There is a multitude of ways to deliver patient education, and while every different method has its own value, the videos of Beth and Jamie were two of the most powerful that I’ve personally encountered. In my situation, I was a patient with very distinct needs – some informational, but mostly emotional. The testimonial videos of Beth and Jamie gave me what no written patient handout could, and what my doctor himself could not give me alone – reassurance, authenticity, and peace of mind.

Did all of that impact my anxiety level before, during and after my surgery? Yes it did.

Did it impact my perception of my pain? Or lack thereof? Absolutely.

Did it help me sleep like a baby through the night before my surgery?  You bet it did.

Did I remember all of this when it came time for me to respond on a patient satisfaction survey? Without question, yes.

I gave my doctor and his team high marks and kudos, and mentioned the videos on their website as having been a key part of my positive patient experience. To be sure, my doctor didn’t just stumble upon the idea to use those videos at random. He’s a good listener and a strategic thinker. He recognized that patient education goes both ways; that healthcare professionals not only educate their patients, but patients turn around and educate them right back. They ask questions. They share their worries and fears. They tell their stories, and in doing so, they teach their doctors, nurses and other caregivers how to take better care of them.  

And when stories are told, the really smart doctors, nurses and other healthcare professionals listen.

But the BRILLIANT ones do more than that. They harness the power of stories to entertain and inspire; to soothe and reassure. They use stories to inform and transform the entire patient experience. Most importantly, they capitalize on the power of stories to turn information into meaningful, memorable education.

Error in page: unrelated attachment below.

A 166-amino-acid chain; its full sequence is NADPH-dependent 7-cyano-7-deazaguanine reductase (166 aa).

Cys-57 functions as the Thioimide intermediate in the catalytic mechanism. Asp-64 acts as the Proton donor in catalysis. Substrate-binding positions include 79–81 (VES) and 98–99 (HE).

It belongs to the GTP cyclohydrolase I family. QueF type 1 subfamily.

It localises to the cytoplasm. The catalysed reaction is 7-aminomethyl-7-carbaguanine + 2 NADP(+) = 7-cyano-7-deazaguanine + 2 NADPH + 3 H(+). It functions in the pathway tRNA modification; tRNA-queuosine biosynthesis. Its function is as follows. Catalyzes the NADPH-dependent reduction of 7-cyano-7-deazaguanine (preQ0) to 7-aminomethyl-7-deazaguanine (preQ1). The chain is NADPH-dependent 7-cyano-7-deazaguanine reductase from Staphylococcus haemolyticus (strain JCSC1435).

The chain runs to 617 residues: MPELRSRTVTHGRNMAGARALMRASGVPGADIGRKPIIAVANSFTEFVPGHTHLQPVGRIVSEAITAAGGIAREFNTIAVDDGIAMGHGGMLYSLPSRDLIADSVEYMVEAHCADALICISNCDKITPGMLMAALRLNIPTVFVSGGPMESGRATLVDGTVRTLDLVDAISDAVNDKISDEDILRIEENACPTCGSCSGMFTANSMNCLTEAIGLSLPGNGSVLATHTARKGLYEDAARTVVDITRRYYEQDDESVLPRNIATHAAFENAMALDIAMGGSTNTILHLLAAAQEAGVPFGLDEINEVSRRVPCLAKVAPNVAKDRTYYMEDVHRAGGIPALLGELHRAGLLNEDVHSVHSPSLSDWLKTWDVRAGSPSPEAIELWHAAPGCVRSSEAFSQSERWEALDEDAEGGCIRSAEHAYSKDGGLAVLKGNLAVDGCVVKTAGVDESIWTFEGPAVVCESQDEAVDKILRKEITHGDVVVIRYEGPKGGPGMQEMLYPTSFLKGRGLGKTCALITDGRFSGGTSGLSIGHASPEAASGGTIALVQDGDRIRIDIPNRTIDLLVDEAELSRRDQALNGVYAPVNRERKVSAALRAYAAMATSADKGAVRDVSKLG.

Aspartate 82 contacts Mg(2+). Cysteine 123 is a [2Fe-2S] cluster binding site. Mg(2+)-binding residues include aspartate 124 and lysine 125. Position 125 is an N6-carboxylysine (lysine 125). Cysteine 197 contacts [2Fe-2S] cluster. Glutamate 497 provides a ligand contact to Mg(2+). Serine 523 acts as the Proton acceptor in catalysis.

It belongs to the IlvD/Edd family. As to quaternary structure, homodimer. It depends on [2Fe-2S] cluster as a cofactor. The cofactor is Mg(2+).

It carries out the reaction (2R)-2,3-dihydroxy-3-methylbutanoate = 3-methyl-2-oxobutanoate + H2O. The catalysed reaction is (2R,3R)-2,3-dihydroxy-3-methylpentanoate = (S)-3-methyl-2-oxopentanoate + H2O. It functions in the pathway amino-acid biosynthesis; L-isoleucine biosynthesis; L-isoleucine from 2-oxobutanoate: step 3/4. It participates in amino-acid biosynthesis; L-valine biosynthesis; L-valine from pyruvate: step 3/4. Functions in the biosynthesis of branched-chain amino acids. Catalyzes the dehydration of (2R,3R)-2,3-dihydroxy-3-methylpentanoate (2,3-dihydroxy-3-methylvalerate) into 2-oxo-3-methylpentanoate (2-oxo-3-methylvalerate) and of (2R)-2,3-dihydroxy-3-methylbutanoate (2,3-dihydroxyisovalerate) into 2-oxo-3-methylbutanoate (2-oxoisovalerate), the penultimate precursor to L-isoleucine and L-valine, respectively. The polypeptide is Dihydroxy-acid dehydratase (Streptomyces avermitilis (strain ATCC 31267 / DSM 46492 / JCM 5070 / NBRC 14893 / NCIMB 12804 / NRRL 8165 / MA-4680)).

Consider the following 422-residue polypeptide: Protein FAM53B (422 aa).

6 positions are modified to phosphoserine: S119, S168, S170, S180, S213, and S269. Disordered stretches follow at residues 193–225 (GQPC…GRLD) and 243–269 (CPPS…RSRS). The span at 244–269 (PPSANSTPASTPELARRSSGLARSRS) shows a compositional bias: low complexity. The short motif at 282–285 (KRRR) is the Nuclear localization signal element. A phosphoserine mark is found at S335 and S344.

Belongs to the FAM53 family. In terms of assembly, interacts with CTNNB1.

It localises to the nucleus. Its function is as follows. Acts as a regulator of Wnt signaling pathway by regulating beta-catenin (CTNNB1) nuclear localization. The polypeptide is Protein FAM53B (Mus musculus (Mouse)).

“The universe is made of stories, not atoms.”  - Muriel Rukeyser

I’d love to hear from you. How does patient education go both ways in your hospital?  How do you find your patients’ stories, and most importantly, what do you do with them? Email me at amy.mora@telehealth.com


*Names have been changed to protect privacy


About the Author
Amy Mora, MBA, MHA, RHEd, joined the TeleHealth Services family in 2014 as the Client Support Manager. She brings 20 years of experience as an educator in the healthcare industry. She previously served as the patient education coordinator for a large health- care system in North Carolina and has patient care experience as a former EMT-I. Amy is also the author of Nursing Novellas, an educational fiction series of stories about interpersonal issues impacting the healthcare workforce. Amy is a North Carolina Registered Health Educator and has a Bachelor of Science in Health Behavior & Health Education as well as a Master of Business Administration and a Master of Health Administration. She is excited about supporting Tigr clients in their efforts to improve patient satisfaction and outcomes.